HomeNewsAustralia and Cyprus outrank Greece in COVID Performance Index

Australia and Cyprus outrank Greece in COVID Performance Index




The COVID Performance Index compiled by the Lowy Institute ranked 98 countries’ handling of the COVID-19 outbreak, finding Australia and Cyprus performed in the top ten while Greece is lagging behind significantly.

Cyprus and Australia were ranked 5th and 8th respectively, while Greece sits in 32nd place.

This news comes as a shock to many as early in the pandemic Greece was hailed as a leader in handling the coronavirus pandemic, with Prime Minister Kyriakos Mitsotakis even holding a meeting with other “successful” world leaders back in May 2020 to share the country’s pandemic response.

READ MORE: Scott Morrison joins Greek PM and other world leaders to discuss global COVID-19 response.

Democracies have performed slightly better over the course of the pandemic. CREDIT: LOWY INSTITUTE.

Turns out New Zealand, closely followed by Vietnam and Thailand, were actually the countries which came out on top, while the United States was the fifth-worst performing country.

In their report, the Lowy Institute reveal that smaller populations, cohesive societies and capable institutions were big factors in successfully dealing with the pandemic.

Countries with populations of fewer than 10 million people consistently outperformed large nations throughout 2020, although this lead narrowed slightly towards the end of the 2020.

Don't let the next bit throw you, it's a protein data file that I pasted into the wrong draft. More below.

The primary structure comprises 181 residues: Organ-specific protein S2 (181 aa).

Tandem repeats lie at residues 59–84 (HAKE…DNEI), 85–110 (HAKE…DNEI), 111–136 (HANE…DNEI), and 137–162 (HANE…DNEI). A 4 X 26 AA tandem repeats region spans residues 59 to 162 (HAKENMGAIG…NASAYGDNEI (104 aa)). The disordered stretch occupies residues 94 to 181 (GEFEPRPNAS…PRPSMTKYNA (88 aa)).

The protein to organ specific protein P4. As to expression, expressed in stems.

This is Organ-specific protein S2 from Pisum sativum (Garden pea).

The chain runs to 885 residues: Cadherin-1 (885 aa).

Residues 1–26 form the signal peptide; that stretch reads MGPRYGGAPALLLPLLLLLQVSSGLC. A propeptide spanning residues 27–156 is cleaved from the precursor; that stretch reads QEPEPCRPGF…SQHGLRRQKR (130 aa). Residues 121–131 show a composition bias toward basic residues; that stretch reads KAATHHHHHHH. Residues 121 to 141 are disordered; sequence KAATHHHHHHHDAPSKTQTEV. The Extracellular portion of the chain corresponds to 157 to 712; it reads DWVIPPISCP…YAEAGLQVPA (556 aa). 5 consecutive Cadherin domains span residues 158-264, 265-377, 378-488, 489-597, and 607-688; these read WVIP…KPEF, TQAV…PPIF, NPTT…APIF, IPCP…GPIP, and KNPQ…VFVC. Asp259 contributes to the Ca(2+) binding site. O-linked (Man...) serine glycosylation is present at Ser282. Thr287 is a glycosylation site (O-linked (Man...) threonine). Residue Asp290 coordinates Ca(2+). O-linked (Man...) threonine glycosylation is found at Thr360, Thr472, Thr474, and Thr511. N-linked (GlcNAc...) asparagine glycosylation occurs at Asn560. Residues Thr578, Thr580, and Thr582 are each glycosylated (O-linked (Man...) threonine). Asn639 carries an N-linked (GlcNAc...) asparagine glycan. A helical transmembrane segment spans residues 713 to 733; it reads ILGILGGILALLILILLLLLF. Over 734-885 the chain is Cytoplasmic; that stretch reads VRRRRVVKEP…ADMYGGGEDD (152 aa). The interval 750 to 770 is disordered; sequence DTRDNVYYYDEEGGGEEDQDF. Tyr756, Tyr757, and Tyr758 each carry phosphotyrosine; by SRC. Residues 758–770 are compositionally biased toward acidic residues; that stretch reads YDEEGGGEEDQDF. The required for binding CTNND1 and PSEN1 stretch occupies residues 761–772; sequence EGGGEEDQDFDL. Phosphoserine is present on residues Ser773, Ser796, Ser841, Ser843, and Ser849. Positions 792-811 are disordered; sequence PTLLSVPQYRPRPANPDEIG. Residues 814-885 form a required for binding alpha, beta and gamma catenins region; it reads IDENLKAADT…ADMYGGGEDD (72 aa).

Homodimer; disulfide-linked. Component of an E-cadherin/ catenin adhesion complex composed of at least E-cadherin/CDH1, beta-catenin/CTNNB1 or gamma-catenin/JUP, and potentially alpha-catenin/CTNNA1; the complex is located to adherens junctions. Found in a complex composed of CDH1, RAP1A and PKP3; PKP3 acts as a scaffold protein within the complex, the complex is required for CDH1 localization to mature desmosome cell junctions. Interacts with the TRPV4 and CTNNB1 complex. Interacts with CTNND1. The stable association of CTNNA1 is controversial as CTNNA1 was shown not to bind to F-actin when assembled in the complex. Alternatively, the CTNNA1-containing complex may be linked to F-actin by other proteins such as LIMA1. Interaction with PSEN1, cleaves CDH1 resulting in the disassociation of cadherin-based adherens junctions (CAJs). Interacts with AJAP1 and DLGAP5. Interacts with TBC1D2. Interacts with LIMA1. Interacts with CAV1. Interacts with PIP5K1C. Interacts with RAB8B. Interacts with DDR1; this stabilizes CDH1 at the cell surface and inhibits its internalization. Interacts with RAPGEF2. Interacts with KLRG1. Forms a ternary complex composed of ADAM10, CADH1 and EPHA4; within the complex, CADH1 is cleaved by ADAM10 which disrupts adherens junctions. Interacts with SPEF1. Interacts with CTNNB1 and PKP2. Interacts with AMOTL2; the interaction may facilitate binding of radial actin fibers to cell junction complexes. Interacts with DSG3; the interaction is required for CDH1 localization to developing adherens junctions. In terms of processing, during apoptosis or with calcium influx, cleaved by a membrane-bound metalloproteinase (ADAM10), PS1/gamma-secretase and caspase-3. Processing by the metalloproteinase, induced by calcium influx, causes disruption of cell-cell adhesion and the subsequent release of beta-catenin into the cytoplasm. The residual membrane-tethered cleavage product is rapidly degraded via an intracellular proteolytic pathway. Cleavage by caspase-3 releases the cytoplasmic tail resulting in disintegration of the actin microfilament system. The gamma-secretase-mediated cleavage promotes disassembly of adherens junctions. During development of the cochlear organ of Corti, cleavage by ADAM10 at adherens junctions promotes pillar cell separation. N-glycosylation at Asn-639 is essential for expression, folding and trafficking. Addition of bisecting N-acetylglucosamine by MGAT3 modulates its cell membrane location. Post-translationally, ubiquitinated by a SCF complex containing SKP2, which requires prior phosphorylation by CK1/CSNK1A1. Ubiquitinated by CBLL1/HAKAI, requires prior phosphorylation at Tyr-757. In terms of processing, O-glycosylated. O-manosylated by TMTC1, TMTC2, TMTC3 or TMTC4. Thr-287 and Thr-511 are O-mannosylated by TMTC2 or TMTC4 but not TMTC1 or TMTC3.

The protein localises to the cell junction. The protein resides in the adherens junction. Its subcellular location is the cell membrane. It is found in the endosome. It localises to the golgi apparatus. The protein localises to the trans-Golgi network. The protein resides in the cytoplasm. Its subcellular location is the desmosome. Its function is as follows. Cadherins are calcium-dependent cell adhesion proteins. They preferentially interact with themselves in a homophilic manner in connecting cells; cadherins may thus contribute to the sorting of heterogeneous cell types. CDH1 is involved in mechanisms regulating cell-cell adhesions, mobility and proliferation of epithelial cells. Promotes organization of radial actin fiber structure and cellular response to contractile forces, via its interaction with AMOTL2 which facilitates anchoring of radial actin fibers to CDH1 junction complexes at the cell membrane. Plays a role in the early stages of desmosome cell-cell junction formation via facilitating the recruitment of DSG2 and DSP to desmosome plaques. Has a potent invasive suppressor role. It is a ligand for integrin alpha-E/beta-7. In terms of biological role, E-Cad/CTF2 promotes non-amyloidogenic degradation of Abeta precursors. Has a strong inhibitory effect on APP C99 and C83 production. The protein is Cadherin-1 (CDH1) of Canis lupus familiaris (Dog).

One of the authors of the study, Hervé Lemahieu, added that the research also disproved the claim that authoritarian regimes had an advantage in handling the global pandemic. Democracies actually slightly outperformed authoritarian countries in suppressing the coronavirus.

READ MORE: Sydney-born virologist becomes Greece’s coronavirus ‘hero’.

“We’ve had this sweeping narrative take hold about the inherent superiority of societies and different political systems, and for the most part we’re saying that is bollocks,” Mr Lemahieu said.

Smaller countries were able to “ring fence” their populations, Mr Lemahieu said, while their larger counterparts had issues in being able to close external and internal borders.

“Also, countries with smaller populations may well have stronger social contracts between governments and citizenry and greater levels of trust in governments,” he said.

The study measured a number of key indicators including confirmed cases, deaths, cases per million people, deaths per million people and cases a proportion of tests. China was not included because all of its testing rates are not publicly available.

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